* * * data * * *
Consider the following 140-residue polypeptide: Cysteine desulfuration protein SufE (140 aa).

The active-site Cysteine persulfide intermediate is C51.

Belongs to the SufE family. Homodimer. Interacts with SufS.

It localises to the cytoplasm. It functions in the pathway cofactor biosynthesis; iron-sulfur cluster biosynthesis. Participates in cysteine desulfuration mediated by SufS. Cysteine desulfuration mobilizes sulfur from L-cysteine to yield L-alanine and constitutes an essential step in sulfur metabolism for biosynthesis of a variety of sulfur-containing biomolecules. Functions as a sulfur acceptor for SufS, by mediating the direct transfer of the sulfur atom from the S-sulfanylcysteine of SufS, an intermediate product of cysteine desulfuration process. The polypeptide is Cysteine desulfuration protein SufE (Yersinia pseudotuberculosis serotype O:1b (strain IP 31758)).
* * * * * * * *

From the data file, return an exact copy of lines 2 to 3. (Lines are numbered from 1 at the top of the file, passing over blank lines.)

The active-site Cysteine persulfide intermediate is C51.

Belongs to the SufE family. Homodimer. Interacts with SufS.